Part 2 of series Detecting cyclic arrays in PHP.
In Part 1 of this series I explained the problem of detecting cyclic arrays, and why it cannot be done in pure PHP. I also promised to present a solution that is both simple and correct for all possible arrays, which is what this post is about. But before that, let me restate the definition of cyclic arrays from the previous post: An array is cyclic if iterating all of its items and subitems does not terminate.
Here is an example of a cyclic array:
Continue reading “Detecting cyclic arrays in PHP – A new approach”
$array = [1, [2, 3]];
$array = &$array;
Part 1 of series Detecting cyclic arrays in PHP.
This post is about a problem that might only be relevant to a small minority of PHP programmers who maybe want to write a custom serializer, or something else that requires recursively iterating an array. But, in trying to solve it, I found some interesting PHP weirdness that I think is worth highlighting.
As an aside:
If you are just looking for a reliable solution for detecting cyclic arrays – and you want to miss out on learning about some cool (but also complicated) PHP quirks – then skip to Part 2 of this series.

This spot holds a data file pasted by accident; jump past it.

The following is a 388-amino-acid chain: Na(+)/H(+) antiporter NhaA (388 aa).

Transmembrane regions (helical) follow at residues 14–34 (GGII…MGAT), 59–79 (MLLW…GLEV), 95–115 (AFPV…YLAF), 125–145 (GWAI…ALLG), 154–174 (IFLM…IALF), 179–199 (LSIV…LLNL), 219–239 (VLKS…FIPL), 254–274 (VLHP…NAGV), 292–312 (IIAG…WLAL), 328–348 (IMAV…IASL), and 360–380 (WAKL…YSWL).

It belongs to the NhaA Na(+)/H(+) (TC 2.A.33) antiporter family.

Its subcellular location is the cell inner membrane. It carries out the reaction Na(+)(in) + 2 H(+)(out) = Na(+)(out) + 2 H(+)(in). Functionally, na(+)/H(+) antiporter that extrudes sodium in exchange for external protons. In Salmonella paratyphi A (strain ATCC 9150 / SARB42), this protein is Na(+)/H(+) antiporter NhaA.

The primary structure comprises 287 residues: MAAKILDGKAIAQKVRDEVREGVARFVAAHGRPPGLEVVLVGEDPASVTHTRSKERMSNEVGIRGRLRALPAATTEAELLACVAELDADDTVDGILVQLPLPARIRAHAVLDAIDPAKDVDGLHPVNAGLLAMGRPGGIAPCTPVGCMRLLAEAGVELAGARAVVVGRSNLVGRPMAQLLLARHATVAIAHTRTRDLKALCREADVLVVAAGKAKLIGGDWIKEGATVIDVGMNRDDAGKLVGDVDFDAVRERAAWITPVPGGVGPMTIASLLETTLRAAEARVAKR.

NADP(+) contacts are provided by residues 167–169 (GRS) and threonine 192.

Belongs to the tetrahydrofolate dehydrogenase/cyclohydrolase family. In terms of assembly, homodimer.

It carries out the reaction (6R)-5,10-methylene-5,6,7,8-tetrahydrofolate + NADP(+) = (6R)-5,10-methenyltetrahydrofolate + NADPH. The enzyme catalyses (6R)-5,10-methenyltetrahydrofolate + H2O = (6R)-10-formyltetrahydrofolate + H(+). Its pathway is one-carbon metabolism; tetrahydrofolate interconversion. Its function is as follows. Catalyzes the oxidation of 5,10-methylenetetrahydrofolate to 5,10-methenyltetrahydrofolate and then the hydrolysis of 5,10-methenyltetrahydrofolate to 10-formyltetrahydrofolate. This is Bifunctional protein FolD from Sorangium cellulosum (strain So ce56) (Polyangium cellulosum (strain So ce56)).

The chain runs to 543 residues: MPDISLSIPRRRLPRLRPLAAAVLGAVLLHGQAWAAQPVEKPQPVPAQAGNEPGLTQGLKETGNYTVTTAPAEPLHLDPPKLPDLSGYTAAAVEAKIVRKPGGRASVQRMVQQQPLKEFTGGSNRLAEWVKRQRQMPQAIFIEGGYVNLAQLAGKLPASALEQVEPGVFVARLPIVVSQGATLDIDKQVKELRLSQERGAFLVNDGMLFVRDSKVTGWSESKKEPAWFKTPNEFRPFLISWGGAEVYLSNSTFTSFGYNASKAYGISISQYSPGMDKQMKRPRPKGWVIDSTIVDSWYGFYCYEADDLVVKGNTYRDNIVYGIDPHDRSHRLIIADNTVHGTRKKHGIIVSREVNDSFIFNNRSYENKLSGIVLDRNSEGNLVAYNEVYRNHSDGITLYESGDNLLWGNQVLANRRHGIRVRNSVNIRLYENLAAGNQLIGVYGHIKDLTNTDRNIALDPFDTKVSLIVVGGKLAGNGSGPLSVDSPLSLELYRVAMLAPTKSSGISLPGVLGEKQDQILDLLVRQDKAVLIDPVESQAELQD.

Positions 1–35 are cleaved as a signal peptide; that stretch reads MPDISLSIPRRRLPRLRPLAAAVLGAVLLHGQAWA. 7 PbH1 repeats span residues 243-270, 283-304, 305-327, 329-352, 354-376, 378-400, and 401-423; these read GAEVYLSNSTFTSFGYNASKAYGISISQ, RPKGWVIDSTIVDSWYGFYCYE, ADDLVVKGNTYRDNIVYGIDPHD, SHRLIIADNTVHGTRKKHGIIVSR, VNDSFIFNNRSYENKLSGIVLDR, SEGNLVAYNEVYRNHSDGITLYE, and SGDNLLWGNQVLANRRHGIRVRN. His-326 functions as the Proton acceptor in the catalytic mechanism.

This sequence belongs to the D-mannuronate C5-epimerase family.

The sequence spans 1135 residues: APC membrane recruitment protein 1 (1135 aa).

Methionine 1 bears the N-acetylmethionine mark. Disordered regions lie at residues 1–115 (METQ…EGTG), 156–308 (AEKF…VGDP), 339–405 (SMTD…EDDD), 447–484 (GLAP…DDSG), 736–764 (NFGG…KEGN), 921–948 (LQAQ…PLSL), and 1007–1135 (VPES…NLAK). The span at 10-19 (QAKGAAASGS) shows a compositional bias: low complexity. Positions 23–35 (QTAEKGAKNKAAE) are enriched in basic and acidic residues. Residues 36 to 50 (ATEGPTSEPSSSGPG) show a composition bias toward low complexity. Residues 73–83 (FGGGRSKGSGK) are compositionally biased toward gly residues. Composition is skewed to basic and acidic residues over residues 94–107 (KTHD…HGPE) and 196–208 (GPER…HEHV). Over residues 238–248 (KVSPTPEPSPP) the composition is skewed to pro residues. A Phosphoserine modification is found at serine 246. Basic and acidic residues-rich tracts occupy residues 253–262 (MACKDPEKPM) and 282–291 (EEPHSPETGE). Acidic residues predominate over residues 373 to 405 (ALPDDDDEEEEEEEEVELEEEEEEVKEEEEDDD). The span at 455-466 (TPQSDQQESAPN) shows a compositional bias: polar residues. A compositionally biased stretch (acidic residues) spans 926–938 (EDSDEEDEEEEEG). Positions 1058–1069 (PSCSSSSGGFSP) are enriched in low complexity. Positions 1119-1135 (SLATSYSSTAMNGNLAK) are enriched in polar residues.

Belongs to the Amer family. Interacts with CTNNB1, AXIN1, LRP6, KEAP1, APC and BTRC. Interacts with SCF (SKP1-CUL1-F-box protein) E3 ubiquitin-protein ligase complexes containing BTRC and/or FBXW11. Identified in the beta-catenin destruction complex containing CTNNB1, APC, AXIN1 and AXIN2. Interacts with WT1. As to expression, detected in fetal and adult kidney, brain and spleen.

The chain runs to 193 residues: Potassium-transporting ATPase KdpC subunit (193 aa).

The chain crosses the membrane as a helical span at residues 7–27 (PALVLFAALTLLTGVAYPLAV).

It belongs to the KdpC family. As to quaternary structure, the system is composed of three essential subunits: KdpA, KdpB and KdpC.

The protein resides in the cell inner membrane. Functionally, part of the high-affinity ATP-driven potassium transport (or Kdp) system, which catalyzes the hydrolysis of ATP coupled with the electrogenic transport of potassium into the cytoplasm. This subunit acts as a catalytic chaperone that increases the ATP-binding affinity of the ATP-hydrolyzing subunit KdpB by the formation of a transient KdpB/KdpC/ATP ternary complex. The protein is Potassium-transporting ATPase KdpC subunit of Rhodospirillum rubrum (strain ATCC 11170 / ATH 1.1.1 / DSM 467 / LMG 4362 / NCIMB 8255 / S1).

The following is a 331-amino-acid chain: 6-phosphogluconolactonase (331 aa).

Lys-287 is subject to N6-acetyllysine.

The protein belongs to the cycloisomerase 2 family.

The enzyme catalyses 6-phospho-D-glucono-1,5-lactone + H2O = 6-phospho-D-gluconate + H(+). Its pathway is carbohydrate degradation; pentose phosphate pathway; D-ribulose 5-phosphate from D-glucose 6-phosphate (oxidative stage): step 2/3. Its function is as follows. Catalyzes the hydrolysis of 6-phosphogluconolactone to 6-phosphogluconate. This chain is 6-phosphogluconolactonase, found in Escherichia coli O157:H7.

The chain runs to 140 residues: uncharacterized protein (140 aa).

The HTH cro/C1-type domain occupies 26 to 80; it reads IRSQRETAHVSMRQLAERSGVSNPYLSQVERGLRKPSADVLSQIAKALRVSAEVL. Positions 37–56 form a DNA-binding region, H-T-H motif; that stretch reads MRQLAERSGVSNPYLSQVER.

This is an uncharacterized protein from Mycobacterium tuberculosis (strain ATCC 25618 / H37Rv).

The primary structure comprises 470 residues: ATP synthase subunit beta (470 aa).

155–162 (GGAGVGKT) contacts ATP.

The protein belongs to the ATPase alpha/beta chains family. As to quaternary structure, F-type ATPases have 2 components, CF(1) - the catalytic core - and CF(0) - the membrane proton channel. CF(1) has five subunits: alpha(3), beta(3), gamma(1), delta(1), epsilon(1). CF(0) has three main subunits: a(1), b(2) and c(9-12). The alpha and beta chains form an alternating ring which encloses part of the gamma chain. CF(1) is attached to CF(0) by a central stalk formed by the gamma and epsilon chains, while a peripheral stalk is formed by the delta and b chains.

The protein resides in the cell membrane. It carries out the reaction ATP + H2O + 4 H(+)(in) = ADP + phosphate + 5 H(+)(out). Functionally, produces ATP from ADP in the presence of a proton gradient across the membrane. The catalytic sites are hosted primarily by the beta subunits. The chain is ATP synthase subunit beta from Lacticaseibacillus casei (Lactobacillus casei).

First of all, let’s define our terms. For the purpose of this post, we can espouse a very pragmatic definition: An array is cyclic if iterating all of its items and subitems does not terminate. Cyclic arrays are also sometimes called circular or recursive. Let’s look at some examples:
// Contains a reference to itself
$v = [1, 2, 3];
$v = &$v;
// Contains a nested array that contains a reference to $x
$x = [1, [2, 3]];
$x = &$x;
// Contains a nested array that contains a reference to an ancestor
$y = [1, [2, [3, 4]]];
$y = &$y;
// Contains a nested array that contains a reference to itself
$z = [1, [2, 3]];
$z = &$z;
I think you get the idea. All of these arrays contain a cycle at some level.
Continue reading “Why it is impossible to detect cyclic arrays in pure PHP”